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Sgt Peralta and other war heroes

Created: 09 October, 2009
Updated: 13 September, 2023
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3 min read

National Hispanic Heritage Month:


 Throughout history, America’s military has consistently exemplified the cultural diversity that defines our ideals and spirit of tradition. Individuals representing nearly every ethnicity have joined the ranks of our armed forces, honorably serving to protect America and our interests worldwide.

 Among the stories of military accomplishment, there is a long history of valor and achievement by Hispanic Americans. Each year, between September 15th and October 15th, we observe National Hispanic Heritage Month and pay tribute to the contributions of the Hispanic community to our nation’s success and prosperity. Some of the greatest examples of these contributions are demonstrated through the courage and selflessness of those Hispanic Americans who have served in America’s armed forces.

 Thirty-seven Hispanic Americans have been awarded the Medal of Honor, the highest award for military valor. Hundreds of others have received the Distinguished Service and Navy Cross – the second highest award for valor in the Army and Marine Corps, respectively. In the Marine Corps alone, five Marines of Hispanic descent have been awarded the Navy Cross over the course of the wars in Iraq and Afghanistan.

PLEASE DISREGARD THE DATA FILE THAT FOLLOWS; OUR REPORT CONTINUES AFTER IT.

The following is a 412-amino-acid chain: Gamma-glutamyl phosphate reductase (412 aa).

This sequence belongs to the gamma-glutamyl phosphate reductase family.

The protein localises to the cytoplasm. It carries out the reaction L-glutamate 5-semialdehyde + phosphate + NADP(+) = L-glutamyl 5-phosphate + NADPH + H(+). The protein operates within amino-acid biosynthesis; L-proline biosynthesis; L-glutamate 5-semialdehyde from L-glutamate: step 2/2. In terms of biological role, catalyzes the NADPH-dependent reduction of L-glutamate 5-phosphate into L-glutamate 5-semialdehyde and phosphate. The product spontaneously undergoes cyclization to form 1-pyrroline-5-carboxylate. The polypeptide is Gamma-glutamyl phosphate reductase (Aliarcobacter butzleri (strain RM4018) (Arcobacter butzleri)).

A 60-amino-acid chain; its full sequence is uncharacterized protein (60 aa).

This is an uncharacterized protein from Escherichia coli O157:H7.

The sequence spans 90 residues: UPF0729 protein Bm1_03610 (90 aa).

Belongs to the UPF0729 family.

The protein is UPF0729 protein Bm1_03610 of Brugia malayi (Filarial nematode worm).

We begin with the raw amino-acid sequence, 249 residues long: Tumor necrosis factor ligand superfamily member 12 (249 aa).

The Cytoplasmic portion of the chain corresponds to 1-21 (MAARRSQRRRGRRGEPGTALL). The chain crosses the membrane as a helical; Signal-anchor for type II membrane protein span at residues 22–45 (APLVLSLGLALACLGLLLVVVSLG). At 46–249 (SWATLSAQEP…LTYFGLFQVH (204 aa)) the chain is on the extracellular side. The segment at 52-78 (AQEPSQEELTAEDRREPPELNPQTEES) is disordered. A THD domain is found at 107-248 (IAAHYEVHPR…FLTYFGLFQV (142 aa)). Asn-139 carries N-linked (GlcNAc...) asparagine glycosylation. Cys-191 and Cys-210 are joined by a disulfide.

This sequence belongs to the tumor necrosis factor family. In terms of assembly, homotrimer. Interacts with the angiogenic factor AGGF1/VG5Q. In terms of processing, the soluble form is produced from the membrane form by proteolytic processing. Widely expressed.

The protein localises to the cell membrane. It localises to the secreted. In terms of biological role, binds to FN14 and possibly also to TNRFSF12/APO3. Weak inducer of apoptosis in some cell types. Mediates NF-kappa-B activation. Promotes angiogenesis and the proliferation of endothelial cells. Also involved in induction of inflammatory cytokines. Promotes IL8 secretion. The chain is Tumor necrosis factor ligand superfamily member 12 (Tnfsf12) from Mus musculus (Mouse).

One of these individuals is Marine Corps Sergeant Rafael Peralta, a San Diego native. While moving house-to-house in Iraq, Sergeant Peralta was severely wounded by enemy gunfire as he crossed an entryway into a home with several of his fellow Marines behind him. After pulling himself aside to make enough space for the others to enter and return fire, a grenade landed on the floor.

 Still conscious, Sergeant Peralta reached for the grenade and pulled it into his body, absorbing a majority of the blast that would have otherwise inflicted severe damage on the other Marines. Sergeant Peralta was killed instantly but, because of his actions, his fellow Marines survived the incident.

 For his bravery, the Marine Corps nominated Sergeant Peralta for the Medal of Honor. While the chain of command, substantiated by multiple eye-witness accounts, confirmed his actions, the Secretary of Defense awarded Sergeant Peralta the Navy Cross – a citation that I have personally requested be upgraded to the Medal of Honor.

 Sergeant Peralta is a national hero whose story takes its rightful place in our nation’s history, along with the names of others who have made the ultimate sacrifice or risked their lives in order to save their fellow soldiers, Marines, sailors or airmen. It was more than 150 years ago when the first Hispanic American – Joseph De Castro — received the Medal of Honor for action during the Civil War. The most recent recipient, Captain Humbert Roque Versace, was posthumously awarded the Medal of Honor in 2002 for his actions as a Prisoner of War during Vietnam. Together, these individuals underscore the significant contributions by Hispanic Americans and their stories, as well as examples of courage by others who are bonded by heritage, will inspire generations to come.

 Today, there are 115,000 Hispanic Americans serving on active duty in support of our ongoing efforts in Iraq and Afghanistan while nearly a million others have served in America’s armed forces over time. This service reflects the genuine commitment of Hispanic Americans to the principles of freedom and democracy – a commitment that will undoubtedly continue well into the future.

 This month, let us take time to remember these heroes and all other Hispanic Americans who have stepped forward to serve in the armed forces. America salutes you.